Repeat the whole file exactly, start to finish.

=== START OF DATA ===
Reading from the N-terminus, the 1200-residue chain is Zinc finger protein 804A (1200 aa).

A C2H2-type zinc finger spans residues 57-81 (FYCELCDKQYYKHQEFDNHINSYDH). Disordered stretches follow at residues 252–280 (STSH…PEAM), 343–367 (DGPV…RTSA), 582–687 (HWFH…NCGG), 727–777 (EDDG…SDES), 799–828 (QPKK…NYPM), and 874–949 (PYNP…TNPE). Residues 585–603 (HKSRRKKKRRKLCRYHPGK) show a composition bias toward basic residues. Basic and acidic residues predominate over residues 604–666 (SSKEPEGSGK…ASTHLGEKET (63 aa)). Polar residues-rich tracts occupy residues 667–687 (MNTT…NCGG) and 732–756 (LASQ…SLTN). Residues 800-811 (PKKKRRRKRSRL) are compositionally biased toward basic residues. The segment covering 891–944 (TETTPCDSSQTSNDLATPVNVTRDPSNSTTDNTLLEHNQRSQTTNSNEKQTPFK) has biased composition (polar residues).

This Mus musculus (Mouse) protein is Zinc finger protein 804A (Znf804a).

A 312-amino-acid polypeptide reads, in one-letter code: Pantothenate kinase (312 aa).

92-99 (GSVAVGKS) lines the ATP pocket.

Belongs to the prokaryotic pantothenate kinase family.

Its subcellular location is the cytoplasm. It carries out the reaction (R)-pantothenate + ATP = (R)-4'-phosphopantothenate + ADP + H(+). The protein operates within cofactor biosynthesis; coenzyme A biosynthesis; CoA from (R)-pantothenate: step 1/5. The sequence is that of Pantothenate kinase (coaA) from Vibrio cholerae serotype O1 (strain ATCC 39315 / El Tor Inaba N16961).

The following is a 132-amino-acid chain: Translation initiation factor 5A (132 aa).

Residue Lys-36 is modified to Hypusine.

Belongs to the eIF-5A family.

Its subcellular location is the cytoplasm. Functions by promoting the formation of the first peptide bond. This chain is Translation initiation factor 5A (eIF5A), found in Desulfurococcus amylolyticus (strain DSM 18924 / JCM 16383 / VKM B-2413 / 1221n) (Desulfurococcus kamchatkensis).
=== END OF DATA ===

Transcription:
Reading from the N-terminus, the 1200-residue chain is Zinc finger protein 804A (1200 aa).

A C2H2-type zinc finger spans residues 57-81 (FYCELCDKQYYKHQEFDNHINSYDH). Disordered stretches follow at residues 252–280 (STSH…PEAM), 343–367 (DGPV…RTSA), 582–687 (HWFH…NCGG), 727–777 (EDDG…SDES), 799–828 (QPKK…NYPM), and 874–949 (PYNP…TNPE). Residues 585–603 (HKSRRKKKRRKLCRYHPGK) show a composition bias toward basic residues. Basic and acidic residues predominate over residues 604–666 (SSKEPEGSGK…ASTHLGEKET (63 aa)). Polar residues-rich tracts occupy residues 667–687 (MNTT…NCGG) and 732–756 (LASQ…SLTN). Residues 800-811 (PKKKRRRKRSRL) are compositionally biased toward basic residues. The segment covering 891–944 (TETTPCDSSQTSNDLATPVNVTRDPSNSTTDNTLLEHNQRSQTTNSNEKQTPFK) has biased composition (polar residues).

This Mus musculus (Mouse) protein is Zinc finger protein 804A (Znf804a).

A 312-amino-acid polypeptide reads, in one-letter code: Pantothenate kinase (312 aa).

92-99 (GSVAVGKS) lines the ATP pocket.

Belongs to the prokaryotic pantothenate kinase family.

Its subcellular location is the cytoplasm. It carries out the reaction (R)-pantothenate + ATP = (R)-4'-phosphopantothenate + ADP + H(+). The protein operates within cofactor biosynthesis; coenzyme A biosynthesis; CoA from (R)-pantothenate: step 1/5. The sequence is that of Pantothenate kinase (coaA) from Vibrio cholerae serotype O1 (strain ATCC 39315 / El Tor Inaba N16961).

The following is a 132-amino-acid chain: Translation initiation factor 5A (132 aa).

Residue Lys-36 is modified to Hypusine.

Belongs to the eIF-5A family.

Its subcellular location is the cytoplasm. Functions by promoting the formation of the first peptide bond. This chain is Translation initiation factor 5A (eIF5A), found in Desulfurococcus amylolyticus (strain DSM 18924 / JCM 16383 / VKM B-2413 / 1221n) (Desulfurococcus kamchatkensis).